3. ^ Huang J, Zong X, Wilkins A, Jenkins B, Bozoki A, Cao Y (June 2011). "fMRI evidence that precision ophthalmic tints reduce cortical hyperactivation in migraine". Cephalalgia 31 (8): 925–36. doi:10.1177/0333102411409076. PMC 3132147. PMID 21622479. 
  4. ^ Noble, Jeanne; Orton, Michelle; Irlen, Sandra; Robinson, Greg (2004). "A controlled field study of the use of coloured overlays on reading achievement". Australian Journal of Learning Disabilities 9 (2): 14–22. doi:10.1080/19404150409546760. ISSN 1324-8928. 
  5. ^ Robinson GL, Foreman PJ (August 1999). "Scotopic sensitivity/Irlen syndrome and the use of coloured filters: a long-term placebo controlled and masked study of reading achievement and perception of ability". Percept Mot Skills 89 (1): 83–113. doi:10.2466/pms.1999.89.1.83. PMID 10544403. 
  6. ^ Whiting, P., Robinson, G.L., & Parrot, C.F. (1994). "Irlen coloured filters for reading: a six year follow up". Australian Journal of Remedial Education, 26, 13-19. 
  7. ^ Wilkins, Arnold (2002). "Coloured overlays and their effects on reading speed: a review". Ophthalmic and Physiological Optics 22 (5): 448–454. doi:10.1046/j.1475-1313.2002.00079.x. ISSN 0275-5408.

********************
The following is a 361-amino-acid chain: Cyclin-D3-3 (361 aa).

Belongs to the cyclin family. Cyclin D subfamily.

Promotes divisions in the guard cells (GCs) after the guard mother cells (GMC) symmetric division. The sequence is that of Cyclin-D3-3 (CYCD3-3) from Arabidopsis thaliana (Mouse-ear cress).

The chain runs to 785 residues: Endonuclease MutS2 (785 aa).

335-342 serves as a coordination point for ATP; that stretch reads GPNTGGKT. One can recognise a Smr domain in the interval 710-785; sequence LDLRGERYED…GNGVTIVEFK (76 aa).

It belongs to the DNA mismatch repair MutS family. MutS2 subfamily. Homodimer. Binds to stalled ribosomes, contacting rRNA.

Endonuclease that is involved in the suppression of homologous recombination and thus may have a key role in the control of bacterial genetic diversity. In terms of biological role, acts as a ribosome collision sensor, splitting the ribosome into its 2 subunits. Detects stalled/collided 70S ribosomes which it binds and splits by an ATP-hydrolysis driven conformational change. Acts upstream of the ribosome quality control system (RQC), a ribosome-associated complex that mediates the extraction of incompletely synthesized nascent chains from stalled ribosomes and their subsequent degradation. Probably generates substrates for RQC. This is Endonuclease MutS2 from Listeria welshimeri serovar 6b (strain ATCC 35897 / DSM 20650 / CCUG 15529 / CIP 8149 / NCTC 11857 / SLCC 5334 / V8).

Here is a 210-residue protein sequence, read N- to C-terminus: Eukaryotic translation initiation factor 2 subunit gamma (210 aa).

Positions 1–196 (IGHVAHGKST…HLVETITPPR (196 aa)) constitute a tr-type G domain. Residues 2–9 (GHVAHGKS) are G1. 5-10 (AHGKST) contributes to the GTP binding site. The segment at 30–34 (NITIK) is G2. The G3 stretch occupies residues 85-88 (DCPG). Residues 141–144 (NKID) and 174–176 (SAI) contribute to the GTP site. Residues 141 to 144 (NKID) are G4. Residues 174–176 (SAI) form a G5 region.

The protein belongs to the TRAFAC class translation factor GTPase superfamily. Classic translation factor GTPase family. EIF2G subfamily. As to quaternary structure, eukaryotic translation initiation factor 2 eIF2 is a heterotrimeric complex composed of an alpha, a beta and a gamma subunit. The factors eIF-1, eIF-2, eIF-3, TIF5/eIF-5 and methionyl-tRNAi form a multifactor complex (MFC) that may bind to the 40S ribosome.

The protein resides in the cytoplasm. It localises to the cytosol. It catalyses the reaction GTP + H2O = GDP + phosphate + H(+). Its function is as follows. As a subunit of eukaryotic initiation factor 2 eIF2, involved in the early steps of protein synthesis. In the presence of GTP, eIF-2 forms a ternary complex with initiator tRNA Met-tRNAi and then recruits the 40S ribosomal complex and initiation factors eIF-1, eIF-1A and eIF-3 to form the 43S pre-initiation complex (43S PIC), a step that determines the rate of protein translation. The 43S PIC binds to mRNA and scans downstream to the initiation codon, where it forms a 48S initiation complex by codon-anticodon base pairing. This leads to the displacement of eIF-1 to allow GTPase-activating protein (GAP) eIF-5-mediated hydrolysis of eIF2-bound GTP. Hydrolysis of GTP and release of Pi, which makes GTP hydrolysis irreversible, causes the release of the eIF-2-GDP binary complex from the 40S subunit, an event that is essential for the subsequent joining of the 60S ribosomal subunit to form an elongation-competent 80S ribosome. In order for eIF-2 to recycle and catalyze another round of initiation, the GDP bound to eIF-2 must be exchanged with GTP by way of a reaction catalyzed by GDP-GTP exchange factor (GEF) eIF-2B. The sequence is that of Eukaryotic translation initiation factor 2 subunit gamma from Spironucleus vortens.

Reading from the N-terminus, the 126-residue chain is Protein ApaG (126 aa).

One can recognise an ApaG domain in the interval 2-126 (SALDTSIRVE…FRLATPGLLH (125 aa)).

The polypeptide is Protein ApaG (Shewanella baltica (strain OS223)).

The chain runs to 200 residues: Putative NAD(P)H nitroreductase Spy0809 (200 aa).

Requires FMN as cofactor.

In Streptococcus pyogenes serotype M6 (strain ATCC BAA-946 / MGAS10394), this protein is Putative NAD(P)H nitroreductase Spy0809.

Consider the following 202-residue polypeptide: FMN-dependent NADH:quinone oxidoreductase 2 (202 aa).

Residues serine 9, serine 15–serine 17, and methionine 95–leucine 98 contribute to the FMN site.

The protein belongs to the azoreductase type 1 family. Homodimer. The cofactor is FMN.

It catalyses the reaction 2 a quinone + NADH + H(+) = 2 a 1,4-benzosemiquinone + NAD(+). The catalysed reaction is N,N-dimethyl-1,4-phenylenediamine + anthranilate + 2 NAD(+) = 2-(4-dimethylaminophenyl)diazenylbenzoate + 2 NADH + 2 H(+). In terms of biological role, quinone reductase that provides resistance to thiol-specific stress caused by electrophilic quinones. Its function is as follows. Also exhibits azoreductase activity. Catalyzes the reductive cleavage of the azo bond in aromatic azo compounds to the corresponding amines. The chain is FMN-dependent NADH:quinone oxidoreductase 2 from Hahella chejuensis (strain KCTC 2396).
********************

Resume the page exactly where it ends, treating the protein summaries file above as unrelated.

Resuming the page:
8. ^ Wilkins AJ, Evans BJ, Brown JA, et al. (October 1994). "Double-masked placebo-controlled trial of precision spectral filters in children who use coloured overlays". Ophthalmic Physiol Opt 14 (4): 365–70. doi:10.1111/j.1475-1313.1994.tb00126.x. PMID 7845693. 
  9. ^ "Testing & Treatment". Irlen Institute. Retrieved 15 January 2013. 
  10. ^ Meares, O. (1980). Figure/ground, brightness contrast and reading disabilities. Visible Lang. 14, 13-29
  11. ^ Silver, Larry B. (2004). "Theme editor's note". IDA Information Packet: 12. 
  12. ^ Evans BJ, Patel R, Wilkins AJ, et al. (November 1999). "A review of the management of 323 consecutive patients seen in a specific learning difficulties clinic". Ophthalmic Physiol Opt 19 (6): 454–66. doi:10.1111/j.1475-1313.1999.00465.x. PMID 10768028. 
  13. ^ Scott L, McWhinnie H, Taylor L, et al. (March 2002). "Coloured overlays in schools: orthoptic and optometric findings". Ophthalmic Physiol Opt 22 (2): 156–65. doi:10.1046/j.1475-1313.2002.00009.x. PMID 12014489.